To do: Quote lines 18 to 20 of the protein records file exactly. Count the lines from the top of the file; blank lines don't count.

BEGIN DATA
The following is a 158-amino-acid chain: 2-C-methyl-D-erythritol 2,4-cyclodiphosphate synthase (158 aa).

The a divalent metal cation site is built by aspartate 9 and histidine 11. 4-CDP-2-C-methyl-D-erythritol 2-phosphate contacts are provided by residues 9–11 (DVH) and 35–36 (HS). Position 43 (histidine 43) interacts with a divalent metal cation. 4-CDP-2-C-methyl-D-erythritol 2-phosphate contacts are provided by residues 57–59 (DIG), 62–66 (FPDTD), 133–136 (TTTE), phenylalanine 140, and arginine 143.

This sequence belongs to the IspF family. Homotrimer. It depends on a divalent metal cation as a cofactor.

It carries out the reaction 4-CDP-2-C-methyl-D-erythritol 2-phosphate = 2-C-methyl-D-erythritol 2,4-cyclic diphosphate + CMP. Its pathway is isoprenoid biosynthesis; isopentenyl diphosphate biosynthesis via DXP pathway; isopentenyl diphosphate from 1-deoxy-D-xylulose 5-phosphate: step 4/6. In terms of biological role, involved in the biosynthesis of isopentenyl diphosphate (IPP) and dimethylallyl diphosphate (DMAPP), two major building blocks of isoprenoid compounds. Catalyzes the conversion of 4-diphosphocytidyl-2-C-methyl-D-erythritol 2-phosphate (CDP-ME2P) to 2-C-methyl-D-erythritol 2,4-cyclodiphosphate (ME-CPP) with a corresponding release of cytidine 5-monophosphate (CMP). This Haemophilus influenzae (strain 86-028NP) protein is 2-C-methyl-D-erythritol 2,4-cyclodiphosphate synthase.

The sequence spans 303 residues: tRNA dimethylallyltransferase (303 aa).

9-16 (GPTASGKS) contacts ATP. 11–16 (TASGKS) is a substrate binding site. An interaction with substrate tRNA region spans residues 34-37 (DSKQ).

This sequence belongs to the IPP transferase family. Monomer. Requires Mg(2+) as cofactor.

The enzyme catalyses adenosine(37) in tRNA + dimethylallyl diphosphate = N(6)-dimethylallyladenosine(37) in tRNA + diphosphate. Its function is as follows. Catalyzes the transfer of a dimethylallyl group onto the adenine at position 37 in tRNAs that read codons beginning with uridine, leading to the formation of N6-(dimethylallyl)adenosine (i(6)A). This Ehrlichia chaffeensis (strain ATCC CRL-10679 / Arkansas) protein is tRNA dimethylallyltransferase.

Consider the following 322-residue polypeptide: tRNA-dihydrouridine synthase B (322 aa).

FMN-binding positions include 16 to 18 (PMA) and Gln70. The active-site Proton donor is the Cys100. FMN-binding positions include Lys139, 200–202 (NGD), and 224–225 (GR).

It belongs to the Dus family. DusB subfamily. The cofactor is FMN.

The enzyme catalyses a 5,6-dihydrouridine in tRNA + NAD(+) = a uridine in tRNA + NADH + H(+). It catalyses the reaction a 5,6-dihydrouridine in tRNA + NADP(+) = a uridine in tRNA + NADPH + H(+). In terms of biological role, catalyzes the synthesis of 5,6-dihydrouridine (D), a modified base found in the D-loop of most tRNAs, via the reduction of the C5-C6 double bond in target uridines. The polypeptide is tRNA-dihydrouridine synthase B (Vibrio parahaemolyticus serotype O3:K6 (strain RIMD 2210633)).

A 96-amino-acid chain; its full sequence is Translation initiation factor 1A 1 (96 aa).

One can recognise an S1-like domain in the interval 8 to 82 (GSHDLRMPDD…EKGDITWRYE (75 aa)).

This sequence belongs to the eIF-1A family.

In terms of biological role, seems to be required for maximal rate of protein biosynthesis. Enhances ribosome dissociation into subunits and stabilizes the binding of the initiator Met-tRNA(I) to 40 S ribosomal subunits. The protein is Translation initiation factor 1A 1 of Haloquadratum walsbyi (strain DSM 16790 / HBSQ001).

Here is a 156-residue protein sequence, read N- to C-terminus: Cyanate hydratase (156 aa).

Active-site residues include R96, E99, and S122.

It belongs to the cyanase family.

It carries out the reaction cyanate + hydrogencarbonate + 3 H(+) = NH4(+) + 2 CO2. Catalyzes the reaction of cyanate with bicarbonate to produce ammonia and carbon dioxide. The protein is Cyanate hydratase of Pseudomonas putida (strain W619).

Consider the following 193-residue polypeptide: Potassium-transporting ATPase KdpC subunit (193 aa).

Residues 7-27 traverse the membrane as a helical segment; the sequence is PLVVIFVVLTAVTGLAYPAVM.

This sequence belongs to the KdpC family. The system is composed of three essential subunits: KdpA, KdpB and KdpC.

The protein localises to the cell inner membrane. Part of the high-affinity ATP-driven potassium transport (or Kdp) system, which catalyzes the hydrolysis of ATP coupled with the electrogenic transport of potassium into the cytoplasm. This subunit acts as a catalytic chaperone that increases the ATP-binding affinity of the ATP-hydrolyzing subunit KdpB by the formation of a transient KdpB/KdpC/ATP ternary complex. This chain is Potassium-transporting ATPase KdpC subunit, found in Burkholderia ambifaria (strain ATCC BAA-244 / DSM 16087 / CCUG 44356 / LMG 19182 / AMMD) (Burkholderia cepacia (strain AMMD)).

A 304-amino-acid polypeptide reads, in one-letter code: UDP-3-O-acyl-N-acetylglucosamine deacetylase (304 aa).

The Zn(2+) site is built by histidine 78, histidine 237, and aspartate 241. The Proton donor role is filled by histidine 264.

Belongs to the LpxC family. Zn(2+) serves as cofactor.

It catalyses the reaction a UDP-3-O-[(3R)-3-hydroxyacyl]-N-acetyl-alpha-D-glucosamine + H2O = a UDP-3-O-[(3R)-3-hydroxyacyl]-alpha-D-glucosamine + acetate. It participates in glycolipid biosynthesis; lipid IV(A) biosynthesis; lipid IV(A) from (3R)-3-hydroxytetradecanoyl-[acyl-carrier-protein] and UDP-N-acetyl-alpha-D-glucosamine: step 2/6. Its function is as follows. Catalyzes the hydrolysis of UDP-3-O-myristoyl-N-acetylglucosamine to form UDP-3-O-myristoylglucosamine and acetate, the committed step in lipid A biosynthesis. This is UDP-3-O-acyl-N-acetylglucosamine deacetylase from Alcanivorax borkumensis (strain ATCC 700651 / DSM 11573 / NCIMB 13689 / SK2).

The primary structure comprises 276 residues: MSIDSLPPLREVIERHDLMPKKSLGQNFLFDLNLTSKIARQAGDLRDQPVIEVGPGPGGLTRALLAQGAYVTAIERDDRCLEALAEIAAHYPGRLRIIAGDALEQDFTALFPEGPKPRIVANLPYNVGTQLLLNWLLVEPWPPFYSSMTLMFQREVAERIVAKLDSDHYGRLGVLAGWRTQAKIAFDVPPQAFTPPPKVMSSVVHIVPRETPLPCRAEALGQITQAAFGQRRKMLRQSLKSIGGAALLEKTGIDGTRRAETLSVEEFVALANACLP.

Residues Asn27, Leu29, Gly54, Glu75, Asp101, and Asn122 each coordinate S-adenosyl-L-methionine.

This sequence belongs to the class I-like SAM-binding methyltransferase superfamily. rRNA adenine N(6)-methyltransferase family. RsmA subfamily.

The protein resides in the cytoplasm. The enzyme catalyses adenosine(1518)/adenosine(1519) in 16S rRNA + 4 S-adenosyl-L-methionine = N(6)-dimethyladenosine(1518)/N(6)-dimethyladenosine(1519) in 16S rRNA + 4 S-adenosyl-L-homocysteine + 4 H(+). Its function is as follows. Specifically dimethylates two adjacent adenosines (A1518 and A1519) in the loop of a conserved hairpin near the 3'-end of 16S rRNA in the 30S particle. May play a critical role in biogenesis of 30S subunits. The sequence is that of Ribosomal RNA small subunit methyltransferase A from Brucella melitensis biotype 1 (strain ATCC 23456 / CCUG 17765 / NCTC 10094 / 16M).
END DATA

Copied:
Active-site residues include R96, E99, and S122.

It belongs to the cyanase family.

It carries out the reaction cyanate + hydrogencarbonate + 3 H(+) = NH4(+) + 2 CO2. Catalyzes the reaction of cyanate with bicarbonate to produce ammonia and carbon dioxide. The protein is Cyanate hydratase of Pseudomonas putida (strain W619).